Programming Windows Identity Foundation – Microsoft Press
Writing books can be a huge time suck. Writing books can be a maddening and often times unrewarding exercise that starts with the desire to get your message and knowledge out to your target audience in a consumable manner that conveys knowledge in your own voice.
Enter editors – who tend to ramp you back and change your voice, your style, and your personality into something that barely resembles you. And, the message and style often gets lost in the process.
However, now and then, the author has such a strong style and a strong will that even the editors can’t ratchet back the message and style. One such book is the fantastic book “Programming Windows Identity Foundation” by Vittorio Bertocci.
The Windows Identity Foundation (or, WIF) is a claims-based identity model for the .Net Framework. By being based on the .Net Framework, this means that any modern Windows Server and application can participate in strong identity authentication and authorization using common and very secure methods to determine the user, what the user has access to, and what the application can do with data.
Bertocci is a Senior Architect Evangelist on the extended Windows Identity team. His primary job is to interact and work with customers to see that their needs are met using the Windows platform. His experience in Identity, cloud computing and the Azure platform put him in a unique position to provide deep and concise guidance on how to use WIF to solve identity needs in customer applications and servers.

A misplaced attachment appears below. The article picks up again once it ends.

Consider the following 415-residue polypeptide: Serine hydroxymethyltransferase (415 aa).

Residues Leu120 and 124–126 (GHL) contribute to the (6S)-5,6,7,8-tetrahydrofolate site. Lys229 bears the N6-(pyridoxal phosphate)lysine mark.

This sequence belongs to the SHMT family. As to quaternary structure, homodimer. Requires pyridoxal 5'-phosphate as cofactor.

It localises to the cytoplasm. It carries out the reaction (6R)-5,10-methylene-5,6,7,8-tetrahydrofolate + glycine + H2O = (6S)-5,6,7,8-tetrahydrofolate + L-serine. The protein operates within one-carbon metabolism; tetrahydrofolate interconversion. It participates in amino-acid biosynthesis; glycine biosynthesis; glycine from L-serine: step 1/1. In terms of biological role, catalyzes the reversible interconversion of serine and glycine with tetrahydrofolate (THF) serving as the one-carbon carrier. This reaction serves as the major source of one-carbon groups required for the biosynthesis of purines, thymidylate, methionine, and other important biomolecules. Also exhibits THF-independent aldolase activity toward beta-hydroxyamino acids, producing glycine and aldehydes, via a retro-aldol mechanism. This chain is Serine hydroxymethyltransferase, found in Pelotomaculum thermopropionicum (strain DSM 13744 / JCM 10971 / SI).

The book looks at the basis of Windows Identity using WIF. His explanations are clear, concise and understandable to even the most novice to identify and claims-based technologies. Which, is a good thing, because – this is not simple stuff. But, Vittorio explains in such a way that the reader is instantly familiar with what the problems with identity across disparate systems and applications are, and how WIF can solve these problems. He walks the reader through how claims-based identity works, and then applies it immediately to real-world solutions in .Net and ASP.Net.
And, this is only the opening section. Vittorio then takes the reader into deeper territory. Make no mistake – the reader has enough to go on in the first section. With some forethought and use of the guidance that he provides, you can already add value to your current applications. But, basics are rarely enough to manage the hard problems. Vittorio dives deeper into WIF to provide information on using ASP.Net and WIF to solve bigger problems in identity. He takes the reader into advanced ASP.Net development for identity and then looks at how WIF and the Windows Communications Framework (WCF) can tackle bigger problems.
The shift to cloud computing is a paradigm that is of current concern to most application developers. And, identity is a key issue. How can I manage who access my cloud and how do I authorize against the disparate application on premise and in the cloud? The answers are well-covered in his treatments on the Windows Azure platform and WIF.
Finally, Vittorio gives a glimpse of what is to come and the challenges that the developer will face. There is no question that the problems will be more complex and that the solutions will require a great deal of imagination and innovation. It’s clear that Vittorio has a handle on these issues and that his vision of what Microsoft will be doing in server and in platform tools, interfaces and techniques is not only mature – but available today.
The most amazing thing is that most computer books on technologies this complex weigh in at 500+ pages. Vittorio manages to convey the very complex topics into a completely applicable guide in less than 250 pages.
Frankly, you will be hard-pressed to find a more complete and technically consumable treatment of WIF and the problems faced by applications and platforms needing identity functions. If you look for one book to cover the majority of identity and claims-based processes – this is the book.